Greyhound Canada is ending its bus service in the western provinces of Alberta, Saskatchewan and Manitoba for passengers and freight on October 31st.
In west-coast British Columbia, all but one route will be cancelled on the same day.
The announcement on Monday afternoon, came as a shock to many, although Greyhound has been vocal in recent years about the challenges it had in servicing many of these regions.
The name has been synonymous with getting around in much of Canada, but Greyhound now says it is just not financially viable any longer.
The decision raises questions about the right to transportation and further highlights the divide between urban and rural Canada.
Mark Garneau, the federal transportation minister, has not commented yet, but there are growing demands from the provinces affected, and NDP leader Jagmeet Singh has joined the voices demanding action to fill the gap Greyhound Canada is leaving.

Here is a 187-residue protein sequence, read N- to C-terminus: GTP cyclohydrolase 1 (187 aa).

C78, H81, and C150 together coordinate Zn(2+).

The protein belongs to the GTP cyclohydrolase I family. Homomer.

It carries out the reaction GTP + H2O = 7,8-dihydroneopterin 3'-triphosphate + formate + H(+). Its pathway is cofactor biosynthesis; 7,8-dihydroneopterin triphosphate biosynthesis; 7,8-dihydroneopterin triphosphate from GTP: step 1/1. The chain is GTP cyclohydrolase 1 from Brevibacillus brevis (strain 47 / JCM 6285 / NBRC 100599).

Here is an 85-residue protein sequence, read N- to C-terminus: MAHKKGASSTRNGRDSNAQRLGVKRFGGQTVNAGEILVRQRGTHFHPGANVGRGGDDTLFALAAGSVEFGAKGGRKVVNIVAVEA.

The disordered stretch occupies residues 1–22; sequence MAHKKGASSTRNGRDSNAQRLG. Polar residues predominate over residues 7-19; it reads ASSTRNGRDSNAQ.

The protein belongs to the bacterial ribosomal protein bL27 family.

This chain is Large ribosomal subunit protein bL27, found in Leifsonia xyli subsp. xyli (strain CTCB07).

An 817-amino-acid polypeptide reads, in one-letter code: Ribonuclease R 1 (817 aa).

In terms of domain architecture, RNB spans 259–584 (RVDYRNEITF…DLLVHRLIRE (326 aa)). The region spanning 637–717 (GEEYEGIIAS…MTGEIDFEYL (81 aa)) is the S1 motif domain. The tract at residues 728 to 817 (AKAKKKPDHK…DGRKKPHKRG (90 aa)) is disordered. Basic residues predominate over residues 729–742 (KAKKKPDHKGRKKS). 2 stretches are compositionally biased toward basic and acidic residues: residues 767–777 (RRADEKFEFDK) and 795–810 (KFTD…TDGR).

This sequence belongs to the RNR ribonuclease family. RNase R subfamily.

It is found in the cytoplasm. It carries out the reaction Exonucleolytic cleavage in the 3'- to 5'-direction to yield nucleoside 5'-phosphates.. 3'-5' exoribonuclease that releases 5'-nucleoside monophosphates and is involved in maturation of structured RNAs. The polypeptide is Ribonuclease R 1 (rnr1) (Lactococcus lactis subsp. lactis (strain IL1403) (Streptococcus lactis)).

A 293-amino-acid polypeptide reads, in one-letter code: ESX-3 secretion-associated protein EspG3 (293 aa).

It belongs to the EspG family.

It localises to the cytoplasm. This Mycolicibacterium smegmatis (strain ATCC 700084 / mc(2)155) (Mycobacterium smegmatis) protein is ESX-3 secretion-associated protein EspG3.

400 Greyhound workers will lose their job when the buses stop in October.
Other people view the news as a major opportunity. Already, Kasper, a Thunder Bay bus service, has added a new route to Winnipeg, in Manitoba.
And Maritime Bus, a service in eastern Canada, is looking to expanding its service into western Canada.
There have been the other solutions proposed in terms of ride-sharing, van pools and on-demand transit.
(With files from CBC)